For some time, it has seemed that we in the education world have come to define "quality" mainly in terms of "quantity.” We encourage students to add a minor or a second major, assuming more credits equals more learning. We advise students to add co-curricular activities to their growing list of academic credits, trusting that these additional experiences will enrich their lives and build attractive resumes, making a college education even more valuable.
The same emphasis on quantity has marked the evaluation of professors. The more articles published, the more classes taught, the more committees chaired, the more worthwhile the contribution.
Too often today the assumption is the busier the student, the more he is learning, and the busier the professor, the more she is contributing.
The tragedy and irony in this perspective is that when we stop to think for a moment (and, of course, we don’t have time to) we acknowledge -- especially those of us in liberal arts colleges -- that the wisdom we claim to value above all can only come when we have time to reflect. Activity and busyness, the gods of our culture, are demons in the life of those seeking the mind and the spirit. No matter how good the individual academic or co-curricular experience may be, the cumulative affect of so many experiences is destructive.
So what can be done?
The growing awareness among accrediting agencies that learning is not based on "seat time" -- time spent in a classroom seat -- has opened the door to new, creative ways to maximize time in higher educational institutions. In a recent meeting with the North Central Association, an association official expressed interest in working with my college, a Christian liberal arts institution in Iowa, to explore alternative ways of doing college: the goal being to encourage more reflection and make room for the kind of learning that will one day blossom into wisdom.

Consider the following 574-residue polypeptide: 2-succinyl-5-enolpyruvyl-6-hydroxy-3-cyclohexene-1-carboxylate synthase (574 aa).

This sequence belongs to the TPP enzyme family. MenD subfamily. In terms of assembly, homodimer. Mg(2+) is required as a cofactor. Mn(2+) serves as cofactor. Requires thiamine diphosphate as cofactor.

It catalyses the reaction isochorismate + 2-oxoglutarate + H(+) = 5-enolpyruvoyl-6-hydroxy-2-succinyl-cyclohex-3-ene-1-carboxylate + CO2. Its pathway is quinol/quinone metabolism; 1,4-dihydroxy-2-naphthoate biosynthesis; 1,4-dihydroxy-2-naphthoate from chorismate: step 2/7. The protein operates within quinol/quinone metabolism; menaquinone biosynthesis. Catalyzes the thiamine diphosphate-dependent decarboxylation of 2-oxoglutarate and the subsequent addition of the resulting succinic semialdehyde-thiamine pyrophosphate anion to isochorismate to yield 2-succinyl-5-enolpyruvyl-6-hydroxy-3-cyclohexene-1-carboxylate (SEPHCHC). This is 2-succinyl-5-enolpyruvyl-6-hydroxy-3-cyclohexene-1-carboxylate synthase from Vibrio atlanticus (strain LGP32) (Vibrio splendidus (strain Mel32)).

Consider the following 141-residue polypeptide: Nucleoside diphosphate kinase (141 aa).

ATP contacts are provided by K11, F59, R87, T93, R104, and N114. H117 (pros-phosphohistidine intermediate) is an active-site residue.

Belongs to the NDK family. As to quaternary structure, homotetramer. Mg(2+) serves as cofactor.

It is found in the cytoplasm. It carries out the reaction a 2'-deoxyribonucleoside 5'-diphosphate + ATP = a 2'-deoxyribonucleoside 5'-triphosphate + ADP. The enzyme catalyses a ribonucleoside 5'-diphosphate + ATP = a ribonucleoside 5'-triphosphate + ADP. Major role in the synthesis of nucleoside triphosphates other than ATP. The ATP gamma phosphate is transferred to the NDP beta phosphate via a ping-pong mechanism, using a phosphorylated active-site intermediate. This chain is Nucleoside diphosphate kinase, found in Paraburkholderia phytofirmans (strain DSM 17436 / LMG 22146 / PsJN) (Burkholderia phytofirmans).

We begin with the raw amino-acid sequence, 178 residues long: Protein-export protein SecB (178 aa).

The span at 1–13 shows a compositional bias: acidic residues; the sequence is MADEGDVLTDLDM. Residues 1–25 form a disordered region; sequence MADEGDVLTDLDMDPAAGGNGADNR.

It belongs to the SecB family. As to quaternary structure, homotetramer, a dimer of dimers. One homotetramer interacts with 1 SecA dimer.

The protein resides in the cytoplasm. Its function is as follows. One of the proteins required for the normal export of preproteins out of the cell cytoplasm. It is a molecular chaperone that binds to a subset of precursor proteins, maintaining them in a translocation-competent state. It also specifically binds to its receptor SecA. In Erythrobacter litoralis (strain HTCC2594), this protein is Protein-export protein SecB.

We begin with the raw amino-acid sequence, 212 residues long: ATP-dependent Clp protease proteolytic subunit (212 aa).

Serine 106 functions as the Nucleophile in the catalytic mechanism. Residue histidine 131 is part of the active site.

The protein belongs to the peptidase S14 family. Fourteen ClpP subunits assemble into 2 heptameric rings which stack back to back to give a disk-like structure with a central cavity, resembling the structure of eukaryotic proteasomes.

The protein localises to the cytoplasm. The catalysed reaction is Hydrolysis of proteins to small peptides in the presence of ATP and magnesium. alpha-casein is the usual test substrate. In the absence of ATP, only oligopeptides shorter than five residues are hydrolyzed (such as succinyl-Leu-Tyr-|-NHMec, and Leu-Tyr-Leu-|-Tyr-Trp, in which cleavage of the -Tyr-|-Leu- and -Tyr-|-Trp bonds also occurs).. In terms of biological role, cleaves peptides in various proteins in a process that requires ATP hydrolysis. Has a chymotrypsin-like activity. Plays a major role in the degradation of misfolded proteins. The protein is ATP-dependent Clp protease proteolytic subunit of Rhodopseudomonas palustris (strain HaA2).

What might "a new way of doing college" look like?
One of the questions we will be exploring at Northwestern is this: Is it possible to organize a student’s four years in a more developmental manner, gradually cultivating a way of life that uses time effectively for lifelong learning -- rather than just lifelong busyness?
Here is one possibility: The freshman year would be much like it is today with a structured academic schedule and opportunities to participate in co-curricular activities. But as students move through their sophomore, junior and senior years, they would be weaned from a structured but busy schedule of many curricular and co-curricular experiences to a less structured schedule with more time for critical reflection and synthesis. The focus would be more on overall learning than on particular activities -- more on growing internal student discipline than on relying on external direction.
As sophomores they might replace typical 200-level general education courses with interdisciplinary seminars that integrate service learning and independent study with traditional classroom content. Significant time would be allocated for individual reflection and small group interaction -- the desire being to nurture a dialogue within the students themselves, and with each other and their professors, on what truly matters in life. Faculty and student life personnel might work together in guiding student learning. Knowledge, experience and personal development would merge to help shape the student’s view of the world as she embarks on courses in her major. The other segment of the sophomore year would introduce the foundational content of various academic majors.